Indeed, it was probably the least well-kept secret the car and SUV world has seen in quite some time, but that doesn’t change the fact that July 8, 2020 marks a red-letter day not just for the Ford Motor Company, but for the SUV world in general. Actually, it’s not a stretch to say that this day, the day we finally get to see the production version of the rebirth of the Ford Bronco, is a red-letter day for the automotive world as a whole both in North America and the world.
Put simply: the Ford Bronco is an icon. Whether we’re talking off-roading or O.J. Simpson, SoCal or the Yukon, the Bronco is forever etched in our consciousness as one of the most legendary Fords this side of the Ford Mustang or F-150. It was built to compete against the Jeep, and it was built after Ford talked to Jeep owners and found out what they didn’t like about their vehicle, and changed it for theirs. Indeed, the more things change, the more they stay the same: Ford’s special online presentation for invited media was peppered with testimonials from people who own other SUVs and CUVs, but are now thinking of switching to a Bronco. Yes, that’s obvious braggadocio on Ford’s part, but I like that kind of competitive spirit in the car world because as we all know: competition breeds quality.
Now, after much ado about something, it’s back. Like, officially, here-are-the-facts-and-pics-from-Ford-itself back. No more spy photos, no more guesses; what you see here is what you’re going to get when the 2021 Bronco goes on sale later this year, in three forms: Sport, two-door and – for the first time ever – 4-door.
While there is some model variety here, there’s a common theme through all three.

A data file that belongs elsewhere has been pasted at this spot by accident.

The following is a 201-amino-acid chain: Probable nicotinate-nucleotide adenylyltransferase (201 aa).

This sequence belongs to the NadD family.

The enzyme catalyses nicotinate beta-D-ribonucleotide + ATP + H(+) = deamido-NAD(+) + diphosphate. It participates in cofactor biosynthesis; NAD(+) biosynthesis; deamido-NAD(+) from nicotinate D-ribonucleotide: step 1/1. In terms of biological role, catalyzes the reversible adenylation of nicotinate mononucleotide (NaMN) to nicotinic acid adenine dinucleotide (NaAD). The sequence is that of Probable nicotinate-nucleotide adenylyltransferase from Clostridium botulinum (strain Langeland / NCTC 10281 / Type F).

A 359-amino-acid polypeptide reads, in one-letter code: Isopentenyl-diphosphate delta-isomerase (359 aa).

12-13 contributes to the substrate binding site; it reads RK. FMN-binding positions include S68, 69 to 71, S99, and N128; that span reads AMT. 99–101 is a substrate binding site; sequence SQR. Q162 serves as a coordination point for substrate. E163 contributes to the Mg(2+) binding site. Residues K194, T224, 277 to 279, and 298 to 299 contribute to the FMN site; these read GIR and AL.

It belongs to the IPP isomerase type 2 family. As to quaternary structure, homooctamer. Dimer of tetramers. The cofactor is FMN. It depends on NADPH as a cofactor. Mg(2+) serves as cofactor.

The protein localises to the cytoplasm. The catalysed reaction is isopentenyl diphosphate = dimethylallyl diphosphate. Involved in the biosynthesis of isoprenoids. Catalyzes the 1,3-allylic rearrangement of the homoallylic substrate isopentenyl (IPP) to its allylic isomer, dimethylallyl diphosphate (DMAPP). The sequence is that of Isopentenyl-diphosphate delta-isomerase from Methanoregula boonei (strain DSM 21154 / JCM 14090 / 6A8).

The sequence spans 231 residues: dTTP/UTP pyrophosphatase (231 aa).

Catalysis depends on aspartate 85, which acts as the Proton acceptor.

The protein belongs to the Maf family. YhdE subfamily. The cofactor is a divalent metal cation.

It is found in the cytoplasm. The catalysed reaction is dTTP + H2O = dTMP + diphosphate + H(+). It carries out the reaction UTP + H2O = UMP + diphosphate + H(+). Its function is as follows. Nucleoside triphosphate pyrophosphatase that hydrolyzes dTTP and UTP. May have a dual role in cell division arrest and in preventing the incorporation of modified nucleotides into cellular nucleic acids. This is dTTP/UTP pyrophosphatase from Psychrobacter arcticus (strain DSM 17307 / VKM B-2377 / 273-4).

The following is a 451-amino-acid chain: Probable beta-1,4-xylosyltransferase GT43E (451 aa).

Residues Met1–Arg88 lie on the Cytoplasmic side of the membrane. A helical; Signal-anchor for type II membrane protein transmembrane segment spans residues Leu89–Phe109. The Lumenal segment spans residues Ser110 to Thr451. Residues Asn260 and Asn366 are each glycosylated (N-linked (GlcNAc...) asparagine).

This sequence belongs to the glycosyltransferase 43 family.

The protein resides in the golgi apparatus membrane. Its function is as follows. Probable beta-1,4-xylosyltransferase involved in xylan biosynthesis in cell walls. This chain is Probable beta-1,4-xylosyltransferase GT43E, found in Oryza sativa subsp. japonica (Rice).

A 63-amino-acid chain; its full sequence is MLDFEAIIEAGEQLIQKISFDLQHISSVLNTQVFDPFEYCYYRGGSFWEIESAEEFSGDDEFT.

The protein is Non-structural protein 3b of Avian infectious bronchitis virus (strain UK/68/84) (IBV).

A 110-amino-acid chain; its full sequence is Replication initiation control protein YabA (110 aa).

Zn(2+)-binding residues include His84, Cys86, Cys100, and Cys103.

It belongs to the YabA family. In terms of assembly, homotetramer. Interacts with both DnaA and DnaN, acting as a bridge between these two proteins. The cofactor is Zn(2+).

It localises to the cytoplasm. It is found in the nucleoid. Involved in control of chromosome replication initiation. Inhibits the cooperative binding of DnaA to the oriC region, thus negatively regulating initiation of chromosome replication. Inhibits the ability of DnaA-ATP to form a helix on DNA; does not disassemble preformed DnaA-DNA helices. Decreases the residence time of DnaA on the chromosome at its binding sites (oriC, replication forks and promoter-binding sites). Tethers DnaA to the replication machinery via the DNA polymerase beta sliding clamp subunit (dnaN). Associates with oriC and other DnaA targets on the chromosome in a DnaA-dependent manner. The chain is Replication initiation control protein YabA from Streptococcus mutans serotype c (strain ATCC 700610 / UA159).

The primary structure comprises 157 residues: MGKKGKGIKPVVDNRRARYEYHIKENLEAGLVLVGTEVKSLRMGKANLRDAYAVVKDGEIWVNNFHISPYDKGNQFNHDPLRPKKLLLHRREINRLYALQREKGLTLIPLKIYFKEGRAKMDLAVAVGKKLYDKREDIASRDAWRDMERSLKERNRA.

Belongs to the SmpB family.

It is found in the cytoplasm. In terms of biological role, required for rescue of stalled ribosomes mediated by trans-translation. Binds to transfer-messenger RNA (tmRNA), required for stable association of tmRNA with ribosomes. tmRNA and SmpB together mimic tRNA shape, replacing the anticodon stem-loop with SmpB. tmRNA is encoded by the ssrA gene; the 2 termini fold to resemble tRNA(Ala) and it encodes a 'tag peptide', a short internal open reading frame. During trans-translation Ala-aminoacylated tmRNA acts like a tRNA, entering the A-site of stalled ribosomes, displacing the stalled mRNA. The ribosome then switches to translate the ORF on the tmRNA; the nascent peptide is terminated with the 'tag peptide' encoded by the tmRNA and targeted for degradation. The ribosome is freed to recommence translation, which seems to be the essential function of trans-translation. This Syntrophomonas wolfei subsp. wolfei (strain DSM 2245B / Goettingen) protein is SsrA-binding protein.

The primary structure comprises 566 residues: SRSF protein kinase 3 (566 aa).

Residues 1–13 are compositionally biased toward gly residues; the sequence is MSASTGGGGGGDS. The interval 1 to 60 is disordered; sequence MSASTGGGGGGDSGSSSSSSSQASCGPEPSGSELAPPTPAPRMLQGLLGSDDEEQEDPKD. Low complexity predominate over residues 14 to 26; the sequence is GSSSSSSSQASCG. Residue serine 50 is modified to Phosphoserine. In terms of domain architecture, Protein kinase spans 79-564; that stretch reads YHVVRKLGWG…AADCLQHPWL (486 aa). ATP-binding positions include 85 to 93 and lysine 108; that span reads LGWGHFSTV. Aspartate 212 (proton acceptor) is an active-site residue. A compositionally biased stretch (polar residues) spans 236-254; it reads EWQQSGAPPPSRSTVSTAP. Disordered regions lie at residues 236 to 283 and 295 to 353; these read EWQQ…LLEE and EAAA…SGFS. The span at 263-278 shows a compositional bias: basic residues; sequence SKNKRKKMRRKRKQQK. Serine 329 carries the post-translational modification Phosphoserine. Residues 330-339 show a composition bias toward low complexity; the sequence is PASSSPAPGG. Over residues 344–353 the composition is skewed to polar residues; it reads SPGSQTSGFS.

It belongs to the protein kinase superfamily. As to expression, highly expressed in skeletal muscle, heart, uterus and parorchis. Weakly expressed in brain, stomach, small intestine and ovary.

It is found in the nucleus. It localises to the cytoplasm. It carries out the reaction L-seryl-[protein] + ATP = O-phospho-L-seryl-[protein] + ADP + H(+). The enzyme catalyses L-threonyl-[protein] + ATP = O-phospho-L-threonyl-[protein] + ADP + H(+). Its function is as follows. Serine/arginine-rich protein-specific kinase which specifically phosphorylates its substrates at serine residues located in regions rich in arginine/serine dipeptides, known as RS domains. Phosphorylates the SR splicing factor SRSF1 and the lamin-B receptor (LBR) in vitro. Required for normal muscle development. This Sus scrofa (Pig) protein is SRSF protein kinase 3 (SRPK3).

“It had to look like a Bronco, and had to work like a Bronco”, said Paul Wraith, chief designer for the Bronco and Bronco Sport. That means common themes like a single piece front grille, “peaked” (read: flared) front fenders and contrast colour roof. A Bronco must be 4×4, as well, which isn’t hard to understand. All three Broncos will have these features, though they still manage to go about their business in different ways.
Take the styling of the Bronco Sport, for example. It is smaller than both the two- and four-door models released alongside it, but it’s still got that unmistakably squared-off profile. After that, though, it gets a pair of headlights that look to be somewhat inspired by – and I can’t believe I’m saying this – the Nissan Cube, and a c-pillar/rear side-window assembly that bears a striking resemblance to the Land Rover Freelander just before it became the Discovery Sport.
Strange, right? Well, perhaps somewhat but those two details still manage to come together to form a pretty cool shape finished with some nice details like the contrast-colour roof, dark wheels (on some models), flip-open rear window (to better fit kayaks, you see) and chunky roof rails.
Why the “Sport” designation, though? How is it separated from the other two? Well, the 2/4 models are aimed at a more diverse group of owners, while the Sport has the “adventurer” squarely in its sights. Features like the ability to haul two mountain bikes stood upright in the back seats (if you opt for a Yakima-branded rack system at the dealer), over 100 factory-backed accessories, slide-out work table (with on-board bottle opener!) and safari-style roof that’s built to be able to handle the rigors of overlanding.
Like the Sport itself, the engine choices – there are two – are smaller than what can be had in the 2/4 models: a 1.5 L EcoBoost turbo three-banger good for 181 hp and 190 lb-ft of torque, and a 2.0L EcoBoost turbo four-cylinder good for 245 hp and 275 lb-ft; both engines are linked to an eight-speed automatic gearbox, though the 2.0L can be spec-ed with a select-shift option. Both powertrains, meanwhile, get a 3.81 rear axle ratio and 18:1 crawl ratio as well as a locking differential as standard.
The Bronco Sport gets four trim levels: Base, Big Bend, Outer Banks and Badlands, all named after various geographical areas in the US; Badlands, for example, is named after Badlands National Park in South Dakota and it is the most hardcore model, with the ability to wade through up to 23.6 inches of water, and gets more aggressive off-road tires as well as uniquely-designed front struts with hydraulic rebound stops. The Outer Banks model, meanwhile, is named after a popular surf beach in North Carolina and gets stuff like a more refined colour palette, ebony black painted wheels and interior accoutrements such as heated steering wheel, 6.5” digital gauge cluster and ambient lighting. Those two trims are joined by the Base and Big Bend models. MSRPs for the Bronco Sport range from $32,199 to $40,199.